CLI­MATE CHANGES CHINA

COVER STORY应对气候变化

The World of Chinese - - FRONT PAGE -

The hand­wring­ing and navel-gaz­ing are over. The world needs com­pre­hen­sive answers to the specter of cli­mate change, and nowhere is that more ap­par­ent than in China, where glaciers are melt­ing and where ris­ing sea lev­els in Shang­hai could spell dis­as­ter. The in­fra­struc­ture chal­lenges are steep, and China's role as a global power de­pends on the na­tion's abil­ity to com­bat cli­mate change.

HU­MAN HIS­TORY IS ES­SEN­TIALLY A TUG-OF-WAR WITH NA­TURE. WE DE­FINE PROGRESS BY HOW FAR WE'VE COME FROM OUR AN­CES­TORS WHO COW­ERED BE­FORE NA­TURE'S EV­ERY WHIM. PER­HAPS MORE THAN ANY OTHER NA­TION ON EARTH, MOD­ERN CHINA IS FOUNDED ON THE SCI­EN­TIFIC PROMISE TO HAR­NESS NA­TURE'S PO­TEN­TIAL AND REIN IN ITS DE­STRUC­TIVE TEN­DEN­CIES SO AS TO SAFE­GUARD THE LIVELI­HOODS OF THE WORLD'S LARGEST POP­U­LA­TION. BUT THE PEN­DU­LUM MUST SWING BACK SOME­TIME, AND CLI­MATE CHANGE IS BE­COM­ING A BIG­GER PROB­LEM THAN CAN BE SOLVED BY MERE EN­VI­RON­MEN­TAL POL­I­CY­MAK­ING AND DIS­AS­TER-PRE­VEN­TION EN­GI­NEER­ING. AS SEA LEV­ELS RISE AND GLACIERS RE­TREAT, AS CLI­MATE STUD­IES PRO­DUCE DIRE WARN­INGS AND CLI­MATE AGREE­MENTS GET SIGNED WORLD­WIDE, THE COUN­TRY IS CHANG­ING THE WAY IT SEES ITS IM­PACT ON THE NAT­U­RAL EN­VI­RON­MENT, AS WELL AS PLANS FOR THE FU­TURE OF THIS DEL­I­CATE RE­LA­TION­SHIP WITH THE EARTH.

Can China rise to chal­leges of higher tem­per­a­tures? 气候变化已经不再是新闻,可它仍在悄然改变着中国

River in 1998 in­vited crit­i­cism mainly for au­thor­i­ties’ poor han­dling of the hu­man­i­tar­ian sit­u­a­tion and led di­rectly to greater ap­proval of the con­tro­ver­sial Three Gorges Dam project, which was then un­der con­struc­tion. Where eco­log­i­cal fac­tors en­tered the dis­cus­sion, it was not the big­ger pic­ture of en­vi­ron­men­tal degra­da­tion but sci­en­tists not­ing that trees and wet­lands would have been nat­u­ral safe­guards against silt­ing and the rain­wa­ter runoff.

Blame the shadow of China’s own leg­endary king, Yu the Great, who bat­tled floods in pre­his­toric times with smart chan­nel-build­ing so­lu­tions— or, more plau­si­bly, the em­pha­sis on tech­no­cratic and “sci­en­tific” ap­proaches in China’s mod­ern gov­er­nance. In any case, it can be hard to find en­vi­ron­men­tal­ists and dis­as­ter re­lief re­searchers as part of each other’s con­ver­sa­tions.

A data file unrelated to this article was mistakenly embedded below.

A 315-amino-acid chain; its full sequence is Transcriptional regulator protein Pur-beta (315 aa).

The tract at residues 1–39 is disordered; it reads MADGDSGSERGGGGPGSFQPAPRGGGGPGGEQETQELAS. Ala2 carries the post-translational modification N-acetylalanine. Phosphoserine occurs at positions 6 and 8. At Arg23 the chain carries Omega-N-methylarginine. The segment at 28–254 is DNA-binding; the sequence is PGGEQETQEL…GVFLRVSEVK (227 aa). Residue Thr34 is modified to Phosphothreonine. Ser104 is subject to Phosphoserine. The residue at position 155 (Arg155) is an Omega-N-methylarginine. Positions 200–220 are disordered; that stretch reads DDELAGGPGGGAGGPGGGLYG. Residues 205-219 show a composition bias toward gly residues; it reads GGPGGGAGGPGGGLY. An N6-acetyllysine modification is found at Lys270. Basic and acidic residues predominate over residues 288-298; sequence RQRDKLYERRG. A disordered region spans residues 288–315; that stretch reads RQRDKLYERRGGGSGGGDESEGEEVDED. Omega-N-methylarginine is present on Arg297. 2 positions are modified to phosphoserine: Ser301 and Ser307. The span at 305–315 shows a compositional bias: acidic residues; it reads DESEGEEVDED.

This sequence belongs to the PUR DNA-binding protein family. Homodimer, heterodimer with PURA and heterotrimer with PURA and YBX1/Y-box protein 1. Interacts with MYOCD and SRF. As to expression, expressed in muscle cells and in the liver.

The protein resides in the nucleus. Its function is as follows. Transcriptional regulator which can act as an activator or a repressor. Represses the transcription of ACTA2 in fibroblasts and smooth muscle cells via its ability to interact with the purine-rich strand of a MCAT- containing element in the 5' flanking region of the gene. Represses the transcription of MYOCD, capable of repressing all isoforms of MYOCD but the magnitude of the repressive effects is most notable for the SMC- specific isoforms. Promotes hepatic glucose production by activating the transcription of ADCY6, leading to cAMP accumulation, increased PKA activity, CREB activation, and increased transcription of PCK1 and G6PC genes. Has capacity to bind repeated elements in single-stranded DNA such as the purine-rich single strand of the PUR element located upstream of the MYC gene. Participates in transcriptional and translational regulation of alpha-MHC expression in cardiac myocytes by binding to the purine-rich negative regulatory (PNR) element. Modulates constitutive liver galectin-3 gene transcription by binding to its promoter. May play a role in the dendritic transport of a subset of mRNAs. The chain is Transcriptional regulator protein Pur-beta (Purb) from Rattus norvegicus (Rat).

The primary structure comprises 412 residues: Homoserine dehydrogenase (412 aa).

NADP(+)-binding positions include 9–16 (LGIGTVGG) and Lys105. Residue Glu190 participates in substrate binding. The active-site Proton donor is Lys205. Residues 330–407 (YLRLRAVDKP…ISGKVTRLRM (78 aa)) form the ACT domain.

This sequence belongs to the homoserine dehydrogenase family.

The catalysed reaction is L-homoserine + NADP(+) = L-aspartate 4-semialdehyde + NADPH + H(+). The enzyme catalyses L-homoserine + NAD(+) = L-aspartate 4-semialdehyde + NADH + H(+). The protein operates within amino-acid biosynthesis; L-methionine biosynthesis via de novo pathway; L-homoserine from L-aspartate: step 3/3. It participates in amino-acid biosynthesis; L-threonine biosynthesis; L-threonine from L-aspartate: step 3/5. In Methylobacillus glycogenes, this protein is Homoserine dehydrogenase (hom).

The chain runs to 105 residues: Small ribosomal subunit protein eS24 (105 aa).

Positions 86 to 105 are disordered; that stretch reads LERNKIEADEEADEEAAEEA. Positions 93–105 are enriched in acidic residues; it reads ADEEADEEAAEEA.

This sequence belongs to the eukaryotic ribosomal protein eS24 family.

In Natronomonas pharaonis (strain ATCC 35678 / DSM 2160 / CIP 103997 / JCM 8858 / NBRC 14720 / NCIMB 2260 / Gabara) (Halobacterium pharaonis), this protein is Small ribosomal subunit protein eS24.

Nowhere is this more ap­par­ent than the mod­ern saga of Shang­hai and its coastal vul­ner­a­bil­i­ties to cli­mate change. In 1993, the city’s of­fi­cials boasted that based upon records of sea lev­els near the Yangtze Delta over the past mil­len­nium, they have added height and made re­in­force­ments to the city’s then 208-kilo­me­ter coastal levee so that they could with­stand tide surges the likes of which are seen once ev­ery 1,000 years.

Less than a decade later, in 2000, en­gi­neers in Shang­hai noted that in less than 50 years the levee could see its ef­fec­tive­ness “down­graded” to a once-ev­ery-100-years’ tide surge, as the his­tor­i­cal records had failed to ac­count for cli­mate change rais­ing sea lev­els world­wide.

Shang­hai’s dis­as­ter vul­ner­a­bil­ity due to cli­mate change has also at­tracted con­sid­er­able world at­ten­tion in re­cent years. In 2012, a study backed by UNESCO ranked Shang­hai first

among nine of the world’s ma­jor coastal ci­ties at risk due to ris­ing sea lev­els in its Coastal City Flood Vul­ner­a­bil­ity In­dex (CCFVI). This is not only be­cause the city has a long coast­line and sits, on av­er­age, only four me­ters above sea level, but also due to the amount of un­con­trolled de­vel­op­ment along its coast­line lack­ing in (or dis­re­gard­ing) dis­as­ter aware­ness. This has led to sig­nif­i­cant con­cen­tra­tion of peo­ples and cul­tural her­itage, but with few shel­ters, in the vul­ner­a­ble ar­eas.

In a 2015 study by cli­mate re­port­ing agency Cli­mate Cen­tral, Shang­hai once again topped the list as the coastal city with most to lose should the Earth’s tem­per­a­ture warm by 4 de­grees Cel­sius: 74 per­cent of the city could be sub­merged by coastal flood­ing. Six other Chi­nese ci­ties also made the Top 20 list, in­clud­ing Tian­jin (in sec­ond place) and Hong Kong. Cli­mate Cen­tral’s press re­lease ac­com­pa­ny­ing the re­port puts the cause, ef­fect, and so­lu­tion in one el­e­gant chain: “China, the world’s lead­ing car­bon emit­ter, leads the world, too, in coastal risk, with 145 mil­lion peo­ple liv­ing on land ul­ti­mately threat­ened by ris­ing seas if emis­sion lev­els are not re­duced.”